In this case, Helmar's jury demand was filed April 5, 2005 (D.E. 26), concurrently with the answer to the second amended complaint (D.E. 27), and much longer than ten days after Helmar's initial answer (filed June 21, 2004 (D.E. 7)). The two amendments to the initial complaint only corrected issues relating to the propriety of diversity jurisdiction, and did not alter the substantive basis of the request for relief nor the gravamen of the alleged wrongdoing. Therefore, the last pleading contesting the issues was the answer to the initial complaint. Consequently, Helmar's failure to demand a jury trial within ten days of filing the answer on June 21, 2004, constituted a waiver of the right to demand a jury. Making the jury demand only after two prior answers to substantively identical complaints was deficient under Rule 38. See Communications Maint., 761 F.2d at 1208.

  III. Discretion of the court to grant jury trial

  Notwithstanding a waiver of the right timely to demand a jury trial, the court upon motion may exercise its discretion to grant a party's belated request for jury trial. See Fed.R.Civ.P. 39(b). A party making an untimely request for a jury trial may be required to offer a reason for its untimeliness. See Members v. Paige, 140 F.3d 699, 704 (7th Cir. 1998). Once that party offers a reason, the court should exercise its discretion with an open mind in consideration of that reason and other circumstances of the case. Id. "Lack of legal assistance may supply (or be) a good reason for a favorable exercise of discretion under Rule 39(b)." Id.

  In Members, the plaintiff filed a jury demand 46 days after the answer was filed. Id., 140 F.3d at 701. Therefore, the demand was not timely under Rule 38(b). Id. However, Rule 39(b) required a thoughtful exercise of discretion by the court. Id. at 703. Once the defendant provided an explanation, the court could then exercise its discretion, after analyzing the situation with an open mind, to grant or deny the untimely request in consideration of the explanation given and other circumstances surrounding the case. Id. at 703-04.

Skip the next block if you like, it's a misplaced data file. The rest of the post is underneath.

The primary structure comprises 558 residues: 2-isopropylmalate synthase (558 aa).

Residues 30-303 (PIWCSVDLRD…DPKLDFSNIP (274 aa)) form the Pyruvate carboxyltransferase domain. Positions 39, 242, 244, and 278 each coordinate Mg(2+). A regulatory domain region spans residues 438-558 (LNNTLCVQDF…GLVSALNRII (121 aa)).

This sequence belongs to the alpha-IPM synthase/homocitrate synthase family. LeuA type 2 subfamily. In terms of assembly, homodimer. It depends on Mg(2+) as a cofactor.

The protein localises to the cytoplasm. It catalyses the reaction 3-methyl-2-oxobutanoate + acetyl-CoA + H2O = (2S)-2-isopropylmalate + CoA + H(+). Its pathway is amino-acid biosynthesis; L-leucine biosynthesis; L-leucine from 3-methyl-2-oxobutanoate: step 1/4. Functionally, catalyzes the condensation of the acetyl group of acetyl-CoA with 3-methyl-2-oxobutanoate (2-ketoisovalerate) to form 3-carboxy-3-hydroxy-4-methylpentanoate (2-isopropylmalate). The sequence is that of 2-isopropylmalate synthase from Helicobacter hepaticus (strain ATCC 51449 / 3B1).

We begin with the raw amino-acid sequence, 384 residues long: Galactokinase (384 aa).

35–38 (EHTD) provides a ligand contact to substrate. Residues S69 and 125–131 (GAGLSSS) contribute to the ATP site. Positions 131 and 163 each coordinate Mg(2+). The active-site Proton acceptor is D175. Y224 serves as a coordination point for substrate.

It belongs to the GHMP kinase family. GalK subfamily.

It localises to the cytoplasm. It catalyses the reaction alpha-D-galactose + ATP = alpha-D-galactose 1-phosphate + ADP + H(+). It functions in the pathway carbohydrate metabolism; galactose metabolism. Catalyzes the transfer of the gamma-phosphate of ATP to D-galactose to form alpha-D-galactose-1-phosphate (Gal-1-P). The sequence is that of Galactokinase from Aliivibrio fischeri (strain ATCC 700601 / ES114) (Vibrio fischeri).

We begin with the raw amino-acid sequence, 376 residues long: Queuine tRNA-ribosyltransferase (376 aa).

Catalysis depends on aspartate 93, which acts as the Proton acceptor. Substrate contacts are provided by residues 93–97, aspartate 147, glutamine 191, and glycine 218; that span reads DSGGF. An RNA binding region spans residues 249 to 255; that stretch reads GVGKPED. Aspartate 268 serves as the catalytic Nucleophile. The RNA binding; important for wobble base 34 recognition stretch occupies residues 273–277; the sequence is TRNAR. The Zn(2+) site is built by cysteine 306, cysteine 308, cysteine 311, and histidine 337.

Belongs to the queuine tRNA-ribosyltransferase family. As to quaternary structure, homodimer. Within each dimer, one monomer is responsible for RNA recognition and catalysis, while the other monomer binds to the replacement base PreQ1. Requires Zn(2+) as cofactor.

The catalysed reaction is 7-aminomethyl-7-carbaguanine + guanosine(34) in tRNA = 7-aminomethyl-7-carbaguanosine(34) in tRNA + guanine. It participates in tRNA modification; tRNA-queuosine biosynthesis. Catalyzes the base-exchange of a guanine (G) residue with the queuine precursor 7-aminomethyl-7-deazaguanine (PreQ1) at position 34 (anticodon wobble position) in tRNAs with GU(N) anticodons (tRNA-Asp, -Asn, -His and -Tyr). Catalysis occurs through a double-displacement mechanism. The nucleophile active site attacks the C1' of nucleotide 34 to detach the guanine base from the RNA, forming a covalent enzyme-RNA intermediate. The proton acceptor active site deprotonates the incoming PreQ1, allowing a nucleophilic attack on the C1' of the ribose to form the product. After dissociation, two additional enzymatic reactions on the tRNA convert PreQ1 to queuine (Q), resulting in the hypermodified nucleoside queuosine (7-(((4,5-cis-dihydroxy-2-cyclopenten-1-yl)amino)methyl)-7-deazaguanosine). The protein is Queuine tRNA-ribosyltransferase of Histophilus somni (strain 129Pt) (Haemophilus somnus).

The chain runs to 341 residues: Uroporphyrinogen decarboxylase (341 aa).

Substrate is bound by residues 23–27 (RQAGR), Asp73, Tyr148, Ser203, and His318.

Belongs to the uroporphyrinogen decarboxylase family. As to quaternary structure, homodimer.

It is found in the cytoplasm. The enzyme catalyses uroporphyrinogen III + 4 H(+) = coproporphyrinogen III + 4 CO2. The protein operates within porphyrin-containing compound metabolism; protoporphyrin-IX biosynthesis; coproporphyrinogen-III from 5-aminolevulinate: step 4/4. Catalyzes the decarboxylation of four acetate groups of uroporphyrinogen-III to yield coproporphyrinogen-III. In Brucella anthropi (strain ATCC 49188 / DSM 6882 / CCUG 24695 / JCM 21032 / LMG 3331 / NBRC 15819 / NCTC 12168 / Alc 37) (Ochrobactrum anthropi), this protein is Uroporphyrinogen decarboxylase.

The reason for the movant's failure to make a timely demand is frequently the determinative factor for the court in exercising its discretion. Noddings Inv. Group, Inc. v. Kelley, 881 F. Supp. 335, 337 (N.D. Ill. 1995). Four other factors also warrant consideration: 1) whether the issues would be best tried to a jury; 2) the length of delay in making the request; 3) whether the court's or the adverse party's schedule will be disrupted; and 4) whether the adverse party will be prejudiced. See Noddings Inv. Group, Inc., 881 F. Supp. at 337; accord Early, 853 F. Supp. at 271.

  Helmar offers three reasons for its failure to make a timely request. First, Helmar says it anticipated a dispositive motion on the pleadings, and Helmar thought that its Rule 12 motion (which it never filed, incidentally) would be a winning one. Anticipating that a court will grant a motion to dismiss or a motion for judgment on the pleadings is not a sensible or acceptable reason for failing to comply with the Rule 38(b) requirements for demanding a jury. If a defendant is so confident in a Rule 12 motion that the defendant decides not to comply with other Federal Rules in developing a litigation strategy, it does so at its own risk.

  Second, Helmar says it mistakenly failed to enter a jury demand when it decided to file a motion for summary judgment instead of a motion for dismissal. However, the motion for summary judgment was filed on July 12, 2004, after the ten-day period for compliance with Rule 38(b) had already passed. This "mistake" may shed some light (perhaps) on why the jury demand actually was nine months late instead ...